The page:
As a self-admitted, ridiculously competitive parent who wants her child to know how good it can feel to work hard and win, it is my duty to report that my son competed in a fencing competition last weekend. On the strip, he fenced his butt off and did not lose a single match. As parents, my husband and I were internally beyond psyched, but externally we tried to contain ourselves.
After two hours, Monkey came over to the area where we were standing and said, “Explain how I have won every bout but I am now ranked #7?” Husband and I looked at each other and said (practically in unison), “Don’t ask us! Ask the guy with the clipboard.” So Monkey did. He marched right up to his coach who is like nine feet tall and tattooed and has a goatee and sometimes yells at kids or bonks them on their helmets for not paying attention. (It should be said, this treatment is always deserved. Elliott is an amazing coach, but he can be intimidating.)
Several adults were standing in a small cluster when Monkey barged in. From my vantage point (wedged against husband and the cola machine), I could see Monkey say something and point at the clipboard. Then I saw everyone look at the clipboard. And then I saw four horrified adult faces. I watched people erasing and nodding. Eventually, words were exchanged and Monkey came back over to us.
When the error was brought to his attention, my son was composed. He stayed for the remainder of the competition and watched other fencers compete. He even congratulated the winners afterward.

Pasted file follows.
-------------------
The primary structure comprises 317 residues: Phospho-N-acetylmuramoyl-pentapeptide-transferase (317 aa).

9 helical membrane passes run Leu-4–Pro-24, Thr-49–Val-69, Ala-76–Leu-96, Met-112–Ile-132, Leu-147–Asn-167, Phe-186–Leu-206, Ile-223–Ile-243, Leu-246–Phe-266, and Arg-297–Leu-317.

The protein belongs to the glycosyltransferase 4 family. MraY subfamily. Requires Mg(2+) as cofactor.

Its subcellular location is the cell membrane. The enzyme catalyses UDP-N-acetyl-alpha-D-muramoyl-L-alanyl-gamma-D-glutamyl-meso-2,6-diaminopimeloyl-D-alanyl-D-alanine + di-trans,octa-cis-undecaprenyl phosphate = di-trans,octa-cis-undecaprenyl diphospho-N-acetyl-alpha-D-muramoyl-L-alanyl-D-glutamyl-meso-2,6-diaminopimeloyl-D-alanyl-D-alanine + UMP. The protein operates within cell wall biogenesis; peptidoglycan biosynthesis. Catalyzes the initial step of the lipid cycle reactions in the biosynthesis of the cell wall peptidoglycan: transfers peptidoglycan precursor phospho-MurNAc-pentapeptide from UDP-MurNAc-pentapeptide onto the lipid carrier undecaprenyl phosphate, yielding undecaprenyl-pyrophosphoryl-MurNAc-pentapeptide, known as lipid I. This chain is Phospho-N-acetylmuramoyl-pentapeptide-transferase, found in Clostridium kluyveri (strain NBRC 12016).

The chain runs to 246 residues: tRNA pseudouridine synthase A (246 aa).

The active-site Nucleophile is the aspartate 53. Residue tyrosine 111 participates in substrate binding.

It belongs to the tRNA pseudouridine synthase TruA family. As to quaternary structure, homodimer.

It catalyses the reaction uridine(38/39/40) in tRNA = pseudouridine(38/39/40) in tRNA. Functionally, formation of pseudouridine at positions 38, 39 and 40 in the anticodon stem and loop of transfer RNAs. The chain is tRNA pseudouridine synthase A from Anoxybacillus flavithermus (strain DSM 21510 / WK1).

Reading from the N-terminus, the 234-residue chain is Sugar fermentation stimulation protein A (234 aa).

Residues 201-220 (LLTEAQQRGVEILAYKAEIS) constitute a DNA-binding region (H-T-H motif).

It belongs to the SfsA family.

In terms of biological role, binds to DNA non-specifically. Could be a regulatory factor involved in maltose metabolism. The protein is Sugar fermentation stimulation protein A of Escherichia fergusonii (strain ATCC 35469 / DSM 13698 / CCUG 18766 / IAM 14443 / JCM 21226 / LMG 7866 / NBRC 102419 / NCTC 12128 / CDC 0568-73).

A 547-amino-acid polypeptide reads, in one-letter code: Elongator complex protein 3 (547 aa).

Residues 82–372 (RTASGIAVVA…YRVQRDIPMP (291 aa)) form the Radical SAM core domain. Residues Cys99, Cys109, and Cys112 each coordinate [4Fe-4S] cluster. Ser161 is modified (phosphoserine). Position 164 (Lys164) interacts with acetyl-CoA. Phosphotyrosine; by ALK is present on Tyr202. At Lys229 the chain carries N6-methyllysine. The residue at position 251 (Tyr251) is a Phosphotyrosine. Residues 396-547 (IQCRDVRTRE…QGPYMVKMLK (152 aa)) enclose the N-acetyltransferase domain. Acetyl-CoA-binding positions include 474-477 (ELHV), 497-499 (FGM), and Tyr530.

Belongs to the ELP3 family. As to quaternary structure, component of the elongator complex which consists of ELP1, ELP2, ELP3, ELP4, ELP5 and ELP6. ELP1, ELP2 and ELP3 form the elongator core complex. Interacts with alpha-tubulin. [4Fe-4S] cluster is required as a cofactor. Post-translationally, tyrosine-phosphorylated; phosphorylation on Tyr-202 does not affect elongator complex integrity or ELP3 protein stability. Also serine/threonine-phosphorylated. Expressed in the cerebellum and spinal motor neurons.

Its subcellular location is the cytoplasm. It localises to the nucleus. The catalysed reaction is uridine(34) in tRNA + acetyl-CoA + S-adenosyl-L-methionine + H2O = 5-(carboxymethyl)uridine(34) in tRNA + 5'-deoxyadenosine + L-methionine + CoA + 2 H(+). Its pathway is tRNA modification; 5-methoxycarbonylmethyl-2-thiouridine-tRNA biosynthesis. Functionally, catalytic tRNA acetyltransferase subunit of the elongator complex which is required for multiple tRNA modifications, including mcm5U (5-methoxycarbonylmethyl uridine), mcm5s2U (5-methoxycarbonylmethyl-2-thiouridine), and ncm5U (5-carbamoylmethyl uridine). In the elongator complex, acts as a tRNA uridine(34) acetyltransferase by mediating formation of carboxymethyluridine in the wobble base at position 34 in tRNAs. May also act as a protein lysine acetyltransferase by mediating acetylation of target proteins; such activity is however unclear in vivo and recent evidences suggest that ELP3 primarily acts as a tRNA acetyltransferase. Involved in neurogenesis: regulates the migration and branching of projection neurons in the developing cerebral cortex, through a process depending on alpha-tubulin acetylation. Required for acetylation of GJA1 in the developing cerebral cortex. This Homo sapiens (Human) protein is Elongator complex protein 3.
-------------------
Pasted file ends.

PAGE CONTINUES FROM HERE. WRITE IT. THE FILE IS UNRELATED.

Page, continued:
Later in the car, Monkey was mad. It’s the first time I’d ever seen anything close to a kind of fire in my son. He said he was frustrated – really frustrated. That he had wanted to go as far as he could, and he was mad to have been prematurely stopped in his tracks. He did not have a hissy fit or cry. He understood an error had been made. He knew it was not intentional. He knew that by the time the error had been caught, it was too late, as fencers were already fencing in the semi-finals. He just kind of wished he had known about the mistake earlier.
So there were lots of lessons that day. Lessons we take through life. Monkey kept his head about him and kept his cool, despite the fact that he got a bum rap. He understood his disappointment wasn’t so much about the losing so much as it was losing the opportunity to do his best. That was the frustrating thing for him. (And I’m guessing next time, he’ll be the kid hovering around whomever is holding the clipboard.)
There were lessons for this trophy-seeking momma, too. I have to admit, my first instinct was to feel anger. I felt Monkey had been gypped. Privately, I wanted the coaches to go all the way back in the seeding to where the error was made and start over. I didn’t care if it meant another grueling two hours for the fencers; I wanted justice! I was surprised by how quickly my inner Tiger Momma wanted to pounce: claws bared, teeth clenched. I wanted apologies and a free year of private lessons. I wanted someone to publicly acknowledge my child’s amazing composure. For the love of Pete, I wanted to scream, Someone mention that you guys screwed up and my kid did not really come in 7th place!
Of course, I didn’t.
I squished these urges down, but it wasn’t easy. But I took my cue from Monkey, and I rode the tide. And just so we’re all clear, I’m not a great tide-rider. But on that day, I had to be. We all did. Because sometimes life really does just happen and — even if you have a sword — sometimes you just have to put it away and prepare to battle another day.